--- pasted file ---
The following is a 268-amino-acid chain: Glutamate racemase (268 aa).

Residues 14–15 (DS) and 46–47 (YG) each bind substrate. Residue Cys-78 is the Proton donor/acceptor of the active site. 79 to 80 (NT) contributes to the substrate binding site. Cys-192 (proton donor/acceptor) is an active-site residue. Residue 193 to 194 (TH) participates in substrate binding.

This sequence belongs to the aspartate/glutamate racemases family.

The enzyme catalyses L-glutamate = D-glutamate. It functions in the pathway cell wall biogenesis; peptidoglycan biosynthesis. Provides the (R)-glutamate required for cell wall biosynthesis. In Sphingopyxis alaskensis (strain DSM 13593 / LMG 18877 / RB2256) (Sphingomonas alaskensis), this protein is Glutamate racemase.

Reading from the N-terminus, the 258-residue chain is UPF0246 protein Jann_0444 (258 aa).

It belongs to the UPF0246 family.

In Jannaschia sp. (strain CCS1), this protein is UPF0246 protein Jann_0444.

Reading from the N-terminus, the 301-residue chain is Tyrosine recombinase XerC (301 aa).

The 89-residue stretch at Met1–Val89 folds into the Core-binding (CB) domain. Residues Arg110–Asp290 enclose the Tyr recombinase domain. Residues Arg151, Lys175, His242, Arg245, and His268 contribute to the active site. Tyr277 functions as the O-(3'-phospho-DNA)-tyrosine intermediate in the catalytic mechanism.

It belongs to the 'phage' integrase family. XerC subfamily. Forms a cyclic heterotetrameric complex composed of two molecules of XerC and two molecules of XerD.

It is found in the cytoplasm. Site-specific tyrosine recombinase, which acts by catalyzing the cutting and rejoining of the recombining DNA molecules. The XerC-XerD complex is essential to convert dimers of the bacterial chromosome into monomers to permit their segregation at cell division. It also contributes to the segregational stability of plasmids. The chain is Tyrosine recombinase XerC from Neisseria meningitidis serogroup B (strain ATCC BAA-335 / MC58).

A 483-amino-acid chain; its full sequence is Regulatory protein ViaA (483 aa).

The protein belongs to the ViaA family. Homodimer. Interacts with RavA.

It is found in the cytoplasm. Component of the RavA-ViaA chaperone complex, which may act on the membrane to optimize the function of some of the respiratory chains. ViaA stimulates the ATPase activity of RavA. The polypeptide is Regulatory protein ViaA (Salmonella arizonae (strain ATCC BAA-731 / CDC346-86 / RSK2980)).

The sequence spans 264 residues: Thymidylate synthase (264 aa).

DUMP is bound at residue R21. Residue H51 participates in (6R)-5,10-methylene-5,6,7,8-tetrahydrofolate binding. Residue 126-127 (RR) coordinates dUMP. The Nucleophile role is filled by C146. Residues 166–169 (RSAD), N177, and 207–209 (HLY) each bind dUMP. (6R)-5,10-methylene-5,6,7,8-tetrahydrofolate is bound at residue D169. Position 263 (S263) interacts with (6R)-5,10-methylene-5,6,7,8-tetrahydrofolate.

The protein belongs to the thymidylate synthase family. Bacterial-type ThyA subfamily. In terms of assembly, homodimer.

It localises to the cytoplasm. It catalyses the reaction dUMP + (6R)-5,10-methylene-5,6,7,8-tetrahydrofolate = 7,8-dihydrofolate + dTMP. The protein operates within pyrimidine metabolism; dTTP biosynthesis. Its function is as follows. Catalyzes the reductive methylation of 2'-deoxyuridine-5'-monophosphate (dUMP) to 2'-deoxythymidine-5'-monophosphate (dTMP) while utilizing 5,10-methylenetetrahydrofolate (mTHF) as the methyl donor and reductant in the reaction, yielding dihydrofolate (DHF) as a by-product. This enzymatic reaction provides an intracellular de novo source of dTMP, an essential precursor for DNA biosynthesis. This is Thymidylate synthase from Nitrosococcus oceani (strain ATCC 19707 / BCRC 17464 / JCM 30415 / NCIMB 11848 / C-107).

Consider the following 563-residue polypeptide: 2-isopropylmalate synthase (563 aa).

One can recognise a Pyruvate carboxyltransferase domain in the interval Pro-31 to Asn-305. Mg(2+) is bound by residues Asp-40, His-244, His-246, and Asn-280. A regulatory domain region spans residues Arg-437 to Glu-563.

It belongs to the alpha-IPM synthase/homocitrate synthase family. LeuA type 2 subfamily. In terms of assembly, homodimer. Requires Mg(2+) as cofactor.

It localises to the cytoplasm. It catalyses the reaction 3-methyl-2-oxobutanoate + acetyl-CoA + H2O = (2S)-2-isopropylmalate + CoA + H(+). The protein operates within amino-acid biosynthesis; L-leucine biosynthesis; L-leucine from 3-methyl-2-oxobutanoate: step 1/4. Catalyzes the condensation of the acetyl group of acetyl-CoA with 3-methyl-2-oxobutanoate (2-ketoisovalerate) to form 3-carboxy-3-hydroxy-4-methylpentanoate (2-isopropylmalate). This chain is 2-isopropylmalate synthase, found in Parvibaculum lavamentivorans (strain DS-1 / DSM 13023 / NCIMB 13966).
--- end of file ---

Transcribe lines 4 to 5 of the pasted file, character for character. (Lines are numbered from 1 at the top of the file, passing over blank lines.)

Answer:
The enzyme catalyses L-glutamate = D-glutamate. It functions in the pathway cell wall biogenesis; peptidoglycan biosynthesis. Provides the (R)-glutamate required for cell wall biosynthesis. In Sphingopyxis alaskensis (strain DSM 13593 / LMG 18877 / RB2256) (Sphingomonas alaskensis), this protein is Glutamate racemase.

Reading from the N-terminus, the 258-residue chain is UPF0246 protein Jann_0444 (258 aa).